Flight of the Witches screen print
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High in the sky on a moonlit ride, a coven of witches fly through the midnight air unleashing thunderous cackles and crooning howls. It is Witches’ Night, and they gather in celebration to bid farewell to the moon’s rulership in the sky as the “dark” half of the year comes to a close. Some are present in their corporeal forms, others join in their astral bodies or those of their familiars. Mischief and merriment walk hand-in-hand on this night, as the witches celebrate the darker energies inherent in their craft.
Hexennacht, meaning “Witches’ Night,” is a celebration originally observed in Central and Northern European countries with roots in Germany. It begins at moonrise on April 30th and ends when the sun rises on May 1st. On this most ominous night it is said that witches and other cunning folk gather on the Brocken, highest peak in the Harz mountains of Germany, to revel in dark worship and merriment. Tales of maleficent witches conjuring dark magic have described this night for centuries. The modern day Witches’ Night has come to be more widely celebrated by witches all around the globe and is no longer solely a night for dark worship, but honored as a pivotal point in the cycle of the seasons.
Much like Autumn-tide festivals (which lie opposite on the wheel of the year), the few nights spanning springtime festivals (Witches’ Night and Beltane) mark a period of time when the veil between worlds is at its thinnest. This means that all magical workings performed during this time are more powerful. With this channel open, spirit communication is much more accessible and practitioners are able to harness energies from the spirit realm to aid in their cunning work.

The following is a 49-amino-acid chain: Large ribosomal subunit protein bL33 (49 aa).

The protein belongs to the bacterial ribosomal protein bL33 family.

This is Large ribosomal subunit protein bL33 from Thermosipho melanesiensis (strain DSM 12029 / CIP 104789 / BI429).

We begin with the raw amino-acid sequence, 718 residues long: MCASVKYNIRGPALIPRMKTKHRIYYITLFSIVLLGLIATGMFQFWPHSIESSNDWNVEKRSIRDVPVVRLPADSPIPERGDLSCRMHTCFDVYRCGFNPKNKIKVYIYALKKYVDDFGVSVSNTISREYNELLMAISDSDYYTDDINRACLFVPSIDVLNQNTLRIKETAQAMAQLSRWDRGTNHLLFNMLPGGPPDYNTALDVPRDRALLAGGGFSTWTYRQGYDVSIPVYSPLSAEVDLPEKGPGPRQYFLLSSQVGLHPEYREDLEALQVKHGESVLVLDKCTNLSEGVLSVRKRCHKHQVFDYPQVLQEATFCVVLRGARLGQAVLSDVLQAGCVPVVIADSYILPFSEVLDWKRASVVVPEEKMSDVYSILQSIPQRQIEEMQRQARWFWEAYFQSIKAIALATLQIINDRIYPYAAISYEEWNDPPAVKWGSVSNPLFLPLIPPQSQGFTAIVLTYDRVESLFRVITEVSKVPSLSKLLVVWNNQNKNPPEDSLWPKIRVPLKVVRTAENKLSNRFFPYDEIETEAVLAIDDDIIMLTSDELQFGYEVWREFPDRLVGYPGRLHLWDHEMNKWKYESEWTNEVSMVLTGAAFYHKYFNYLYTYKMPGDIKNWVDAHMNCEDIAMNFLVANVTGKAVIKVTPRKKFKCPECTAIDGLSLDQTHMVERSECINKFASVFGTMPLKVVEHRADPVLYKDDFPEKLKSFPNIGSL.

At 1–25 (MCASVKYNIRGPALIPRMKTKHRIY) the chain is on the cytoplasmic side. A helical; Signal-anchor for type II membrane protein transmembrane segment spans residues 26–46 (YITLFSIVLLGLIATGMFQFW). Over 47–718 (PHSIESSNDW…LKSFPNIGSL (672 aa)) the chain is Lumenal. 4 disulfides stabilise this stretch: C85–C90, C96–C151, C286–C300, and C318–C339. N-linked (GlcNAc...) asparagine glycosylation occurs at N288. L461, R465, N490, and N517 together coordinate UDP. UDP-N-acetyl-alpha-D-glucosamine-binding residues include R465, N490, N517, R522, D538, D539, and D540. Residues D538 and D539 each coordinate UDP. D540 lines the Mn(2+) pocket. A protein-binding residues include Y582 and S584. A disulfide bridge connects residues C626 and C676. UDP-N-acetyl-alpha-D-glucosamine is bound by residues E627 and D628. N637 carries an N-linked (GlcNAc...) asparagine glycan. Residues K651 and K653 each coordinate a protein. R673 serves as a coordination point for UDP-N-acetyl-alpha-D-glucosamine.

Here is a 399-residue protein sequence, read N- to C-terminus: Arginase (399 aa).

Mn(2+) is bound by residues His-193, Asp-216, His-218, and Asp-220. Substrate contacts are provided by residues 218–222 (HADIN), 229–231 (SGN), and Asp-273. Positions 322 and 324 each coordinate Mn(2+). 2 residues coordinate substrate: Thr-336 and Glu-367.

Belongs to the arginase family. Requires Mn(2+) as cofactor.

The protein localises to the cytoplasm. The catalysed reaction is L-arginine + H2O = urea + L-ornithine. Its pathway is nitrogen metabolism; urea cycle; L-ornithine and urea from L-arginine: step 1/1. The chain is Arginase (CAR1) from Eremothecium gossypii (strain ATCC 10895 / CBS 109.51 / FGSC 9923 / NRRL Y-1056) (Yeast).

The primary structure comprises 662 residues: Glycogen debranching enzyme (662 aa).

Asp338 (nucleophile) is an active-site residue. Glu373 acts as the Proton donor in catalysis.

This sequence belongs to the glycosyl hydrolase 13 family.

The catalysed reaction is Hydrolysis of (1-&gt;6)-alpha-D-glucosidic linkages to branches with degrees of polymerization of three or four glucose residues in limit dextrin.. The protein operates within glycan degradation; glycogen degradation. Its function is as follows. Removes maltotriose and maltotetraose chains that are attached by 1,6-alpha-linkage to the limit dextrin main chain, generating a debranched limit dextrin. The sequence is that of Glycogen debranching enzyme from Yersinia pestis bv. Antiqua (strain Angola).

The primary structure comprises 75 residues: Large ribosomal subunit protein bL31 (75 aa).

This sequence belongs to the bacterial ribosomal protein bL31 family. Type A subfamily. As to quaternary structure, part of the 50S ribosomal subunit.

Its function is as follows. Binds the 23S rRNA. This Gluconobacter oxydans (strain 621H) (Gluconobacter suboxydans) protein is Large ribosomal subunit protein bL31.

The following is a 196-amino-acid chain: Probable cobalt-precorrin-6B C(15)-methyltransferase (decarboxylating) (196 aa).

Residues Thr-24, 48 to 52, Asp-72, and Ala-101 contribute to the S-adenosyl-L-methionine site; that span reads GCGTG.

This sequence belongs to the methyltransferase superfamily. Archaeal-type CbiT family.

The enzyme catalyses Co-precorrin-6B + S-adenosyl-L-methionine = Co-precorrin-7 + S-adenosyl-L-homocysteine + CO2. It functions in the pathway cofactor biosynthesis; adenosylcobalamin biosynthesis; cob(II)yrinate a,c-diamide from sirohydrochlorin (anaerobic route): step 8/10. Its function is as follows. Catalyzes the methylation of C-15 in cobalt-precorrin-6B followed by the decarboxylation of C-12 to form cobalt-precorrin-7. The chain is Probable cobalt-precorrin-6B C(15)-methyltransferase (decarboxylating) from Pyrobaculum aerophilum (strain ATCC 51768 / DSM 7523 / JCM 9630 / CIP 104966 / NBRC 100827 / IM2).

Flight of the Witches was made not only to honor Witches’ Night, but also to depict the witches’ ride to the Sabbat. This ride finds roots in many different lores including Artemis’ wild hunt and, her Roman counterpart, Diana’s procession to gather souls, as well as the ride that brings Witches to the infamous Witches’ Supper. These rides were known to include all manner of otherworldly beings that joined the gathering from astral realms.
This artwork was made to evoke the mischievous, fun, celebratory atmosphere of Witches’ Night and to honor the idea of witches letting loose and flying wild. May it bring a little of this magic to you home or sacred space!
Flight of the Witches is original artwork, hand drawn and screenprinted by Adrienne Rozzi.
Printed with black ink on Kraft-toned Stonehenge archival paper. Measures approximately 15" x 15" (inches) witch a raw deckle along the bottom edge.
Please refer to last photo for most accurate portrayal of paper color.
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